I do think the entrance should be closed by some sort of iron gates like on other protected caves in order to preserve the cave and its bats. Not everyone is responsible and loves nature…
Next stop was a very special treat!
There are caves and pits that have been used as places of worship, shelters and even storage facilities but very few as wells. One of them – and it is simply a marvel of traditional architecture – is cave near Kistanje in Bukovica region of Dalmatia.
One can reach it by taking a main trail though the fields near the village of Bezbradice.
This traditional dirt road is work of perfection with all these flat rocks making up a massive wall leading to the actual well and deeper in the fields.
It was about 34 Celsius (93 F) and there was no place to hide from the hot sun. But then we reached the well. It is basically a combination of a man made structure and a cave that, long time ago, someone thought to be an excellent source of fresh water for most of the year.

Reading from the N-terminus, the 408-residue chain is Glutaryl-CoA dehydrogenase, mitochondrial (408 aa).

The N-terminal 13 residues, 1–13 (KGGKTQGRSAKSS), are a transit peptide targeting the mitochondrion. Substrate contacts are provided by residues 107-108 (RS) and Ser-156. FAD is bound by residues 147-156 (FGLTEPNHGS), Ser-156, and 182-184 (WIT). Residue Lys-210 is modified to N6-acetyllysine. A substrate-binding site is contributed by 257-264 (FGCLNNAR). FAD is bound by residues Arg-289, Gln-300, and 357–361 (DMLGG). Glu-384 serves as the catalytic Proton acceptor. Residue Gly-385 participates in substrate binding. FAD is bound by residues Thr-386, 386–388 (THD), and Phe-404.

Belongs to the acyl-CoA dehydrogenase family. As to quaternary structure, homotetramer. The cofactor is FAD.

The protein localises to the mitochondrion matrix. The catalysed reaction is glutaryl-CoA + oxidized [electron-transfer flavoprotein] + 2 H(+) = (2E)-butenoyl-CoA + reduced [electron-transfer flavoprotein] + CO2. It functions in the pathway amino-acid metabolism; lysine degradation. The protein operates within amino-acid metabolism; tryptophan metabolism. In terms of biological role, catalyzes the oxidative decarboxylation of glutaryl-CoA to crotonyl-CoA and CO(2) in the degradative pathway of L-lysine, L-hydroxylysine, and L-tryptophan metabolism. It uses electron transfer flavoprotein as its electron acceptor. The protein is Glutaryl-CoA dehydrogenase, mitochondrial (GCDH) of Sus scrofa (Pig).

In order to get to the water, locals build a structure with several steps all the way down to the actual well. The water can get awfully high as seen from the marks it left on much higher level of the well.
The water is so still that I thought there was nothing there till we threw a small rock. We did not have any vessel to get water from below as it was quite lower than the last step but I will return.
According to local legends, the water from this cave is part of a large, underground river Marica. This water has healing powers and healed fertility issues with one local girl long time ago. Just legends or…? In any case, this is one of most wonderful spots I have seen in a while! It looks almost as entrance to the underworld. Maybe it is…
Wonderful world of Dalmatian karst does not stop to surprise!